China’s Breach of UN Genocide Convention Revealed in Historic Report

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A ground-breaking report by a thinktank has found that China’s treatment of Uighurs breaches Genocide Convention, after undertaking an independent examination.

The Newsline Institute, which published the report with the cooperation of the Raoul Wallenberg Centre for Human Rights, carried out the study in response to an increase in accounts of systemic acts of atrocity in China’s Xinjiang province located in the Northwest.

While the institute doesn’t suggest what action should be taken in response to this report, they have stated they are ready to share this information with anyone interested the findings uncovered.

Executive Director of Uyghur Human Rights Project, Omer Kanat, said: ‘The Chinese government is on a fast track to completely crush our people. Anyone who survives the atrocities will be scarred forever.’

‘And with fewer and fewer babies born to Uyghur parents, our homeland will be empty of any real Uyghur life within a generation.’

The Chinese Communist Party (CCP) has consistently denied any acts of abuse or wrongdoing against Uighur Muslims. On Monday, China’s Foreign Minister, Wang Yi, declared accusations of genocide as ‘preposterous’ and ‘a rumour fabricated with ulterior motives, and a total lie.’ 

China's foreign minister Wang Yi has denied China's treatment of Uighurs breaches genocide convention
Wang Yi, China’s Foreign Minister has brushed off all claims of state genocide [Alexandros Michailidis, Shutterstock]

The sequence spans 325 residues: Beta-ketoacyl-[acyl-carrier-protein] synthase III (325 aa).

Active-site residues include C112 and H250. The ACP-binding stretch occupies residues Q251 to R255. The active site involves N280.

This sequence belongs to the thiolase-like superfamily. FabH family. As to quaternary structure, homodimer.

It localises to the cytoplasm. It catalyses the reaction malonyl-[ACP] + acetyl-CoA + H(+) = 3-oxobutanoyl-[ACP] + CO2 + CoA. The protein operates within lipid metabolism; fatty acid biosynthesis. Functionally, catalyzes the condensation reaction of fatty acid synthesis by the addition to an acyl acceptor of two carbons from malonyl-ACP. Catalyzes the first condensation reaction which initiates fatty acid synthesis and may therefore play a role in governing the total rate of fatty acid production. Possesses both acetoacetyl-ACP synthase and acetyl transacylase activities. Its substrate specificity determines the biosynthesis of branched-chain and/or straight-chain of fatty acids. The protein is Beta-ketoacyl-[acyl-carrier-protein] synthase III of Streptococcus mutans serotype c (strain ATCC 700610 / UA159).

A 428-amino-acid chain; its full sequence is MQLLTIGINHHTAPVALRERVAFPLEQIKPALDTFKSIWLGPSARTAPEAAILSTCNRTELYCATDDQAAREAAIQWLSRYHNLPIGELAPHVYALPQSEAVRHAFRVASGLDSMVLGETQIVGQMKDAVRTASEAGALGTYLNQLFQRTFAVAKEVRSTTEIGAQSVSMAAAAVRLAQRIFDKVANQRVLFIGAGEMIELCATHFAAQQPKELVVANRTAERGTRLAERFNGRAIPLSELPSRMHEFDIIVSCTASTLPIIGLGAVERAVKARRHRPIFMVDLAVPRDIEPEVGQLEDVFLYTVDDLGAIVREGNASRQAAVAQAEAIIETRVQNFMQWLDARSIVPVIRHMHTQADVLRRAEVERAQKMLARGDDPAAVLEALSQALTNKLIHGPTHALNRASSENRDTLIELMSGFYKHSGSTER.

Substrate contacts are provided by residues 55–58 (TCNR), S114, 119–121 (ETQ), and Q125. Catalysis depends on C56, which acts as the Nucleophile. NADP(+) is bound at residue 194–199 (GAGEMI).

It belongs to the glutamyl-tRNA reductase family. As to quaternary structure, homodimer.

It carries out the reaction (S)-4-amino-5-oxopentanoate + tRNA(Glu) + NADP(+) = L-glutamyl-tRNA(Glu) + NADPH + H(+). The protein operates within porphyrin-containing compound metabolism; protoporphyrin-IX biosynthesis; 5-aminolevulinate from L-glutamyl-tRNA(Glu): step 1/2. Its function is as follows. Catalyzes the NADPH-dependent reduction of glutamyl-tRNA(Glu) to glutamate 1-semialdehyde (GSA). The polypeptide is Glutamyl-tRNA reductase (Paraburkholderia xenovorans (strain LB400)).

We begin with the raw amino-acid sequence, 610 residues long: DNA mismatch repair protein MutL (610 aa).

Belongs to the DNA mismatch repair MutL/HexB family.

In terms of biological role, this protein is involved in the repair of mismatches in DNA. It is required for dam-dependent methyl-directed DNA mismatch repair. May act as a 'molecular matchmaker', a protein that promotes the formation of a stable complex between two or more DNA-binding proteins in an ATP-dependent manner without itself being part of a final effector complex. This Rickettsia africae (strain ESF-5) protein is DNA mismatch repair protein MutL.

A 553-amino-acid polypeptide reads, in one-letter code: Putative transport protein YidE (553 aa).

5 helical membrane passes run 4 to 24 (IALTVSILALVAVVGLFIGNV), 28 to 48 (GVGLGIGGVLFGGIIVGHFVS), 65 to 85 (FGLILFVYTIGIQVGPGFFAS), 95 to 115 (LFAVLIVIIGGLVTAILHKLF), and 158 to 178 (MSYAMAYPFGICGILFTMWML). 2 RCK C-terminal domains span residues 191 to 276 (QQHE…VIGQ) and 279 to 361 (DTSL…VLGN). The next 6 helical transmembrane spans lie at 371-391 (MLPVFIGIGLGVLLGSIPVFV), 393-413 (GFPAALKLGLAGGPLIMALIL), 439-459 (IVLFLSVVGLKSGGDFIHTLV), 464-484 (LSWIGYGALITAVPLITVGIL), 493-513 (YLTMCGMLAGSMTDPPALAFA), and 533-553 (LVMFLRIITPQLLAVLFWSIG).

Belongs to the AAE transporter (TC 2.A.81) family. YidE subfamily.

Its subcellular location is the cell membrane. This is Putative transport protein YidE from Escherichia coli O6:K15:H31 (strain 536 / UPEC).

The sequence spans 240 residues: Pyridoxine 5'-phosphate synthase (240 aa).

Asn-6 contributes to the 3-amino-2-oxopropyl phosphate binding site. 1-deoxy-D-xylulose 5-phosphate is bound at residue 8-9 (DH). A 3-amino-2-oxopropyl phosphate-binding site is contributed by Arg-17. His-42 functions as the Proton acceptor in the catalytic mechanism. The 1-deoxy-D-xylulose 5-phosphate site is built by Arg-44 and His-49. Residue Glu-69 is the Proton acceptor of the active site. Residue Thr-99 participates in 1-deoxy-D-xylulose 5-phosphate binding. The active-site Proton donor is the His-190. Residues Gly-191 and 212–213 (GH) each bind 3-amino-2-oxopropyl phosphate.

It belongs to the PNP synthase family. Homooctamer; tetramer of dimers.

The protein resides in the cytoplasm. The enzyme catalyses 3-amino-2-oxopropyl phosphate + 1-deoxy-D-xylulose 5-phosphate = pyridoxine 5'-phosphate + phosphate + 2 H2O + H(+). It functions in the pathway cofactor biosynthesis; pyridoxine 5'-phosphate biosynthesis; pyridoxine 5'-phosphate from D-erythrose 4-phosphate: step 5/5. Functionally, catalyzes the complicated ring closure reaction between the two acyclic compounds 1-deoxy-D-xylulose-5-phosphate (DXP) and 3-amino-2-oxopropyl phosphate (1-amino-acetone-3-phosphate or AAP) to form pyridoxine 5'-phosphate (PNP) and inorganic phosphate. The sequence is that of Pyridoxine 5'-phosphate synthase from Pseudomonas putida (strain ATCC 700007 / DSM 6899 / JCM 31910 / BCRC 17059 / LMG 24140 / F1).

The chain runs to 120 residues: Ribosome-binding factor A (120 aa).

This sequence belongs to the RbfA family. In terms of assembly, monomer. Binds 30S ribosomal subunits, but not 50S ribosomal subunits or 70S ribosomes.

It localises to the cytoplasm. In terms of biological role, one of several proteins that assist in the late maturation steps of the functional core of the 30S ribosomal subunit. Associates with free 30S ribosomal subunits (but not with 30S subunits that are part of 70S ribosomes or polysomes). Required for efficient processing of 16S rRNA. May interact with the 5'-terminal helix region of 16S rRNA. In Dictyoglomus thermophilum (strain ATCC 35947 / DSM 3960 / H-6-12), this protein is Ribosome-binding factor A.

The 1948 Convention on the Prevention and Punishment of the Crime of Genocide which was signed by China and 151 other countries, sets out five parameters that, if violated, will be classed as genocide on the world stage. While only one parameter must be violated to count, this report claims that China is in breach of all five.

The convention defines genocide as: ‘any of the following acts committed with intent to destroy, in whole or in part, a national, ethnical, racial or religious group.’

The following acts that China has allegedly broken are: killing members of the group; causing serious bodily or mental harm to members of the group; deliberately inflicting on the group conditions of life calculated to bring about its physical destruction in whole or in part; imposing measures intended to prevent births within the group; and forcibly transferring children of the group to another group.

President Xi Jinping of China 
Uighur genocide
President Xi Jinping has previously defended Xinjiang detention [360b, Shutterstock]

The report draws on a variety of collectible evidence, a process that involved experts in international law, genocide studies, Chinese Ethnic policies, and those from Xinjiang, all of whom were unpaid for their involvement.

The evidence included was also gathered from a variety of sources, such as public Chinese State Communications, leaked private state communications, eye-witness testimony, and open-source research methods such as satellite images.

Some of the worst alleged acts carried out by the Chinese government in the report to include several systemic abuses including selective death sentences, torture, indoctrination and forced sterilisation.

One report on forced sterilisation cites government documents from 2019 which describes plans for a campaign of mass female sterilisation in the Uyghur community apparently targeting nearly half of all married women of childbearing age in that year alone. 

Le Keqiang, China’s Premier, is scheduled to take questions today on this report. It should be noted that it’s highly unlikely for something controversial to stem from this press conference as they are usually highly controlled by the state with pre-approved questions.

[Header image source: Huseyin Aldemir, Shutterstock]
Written by
Kieran Isgin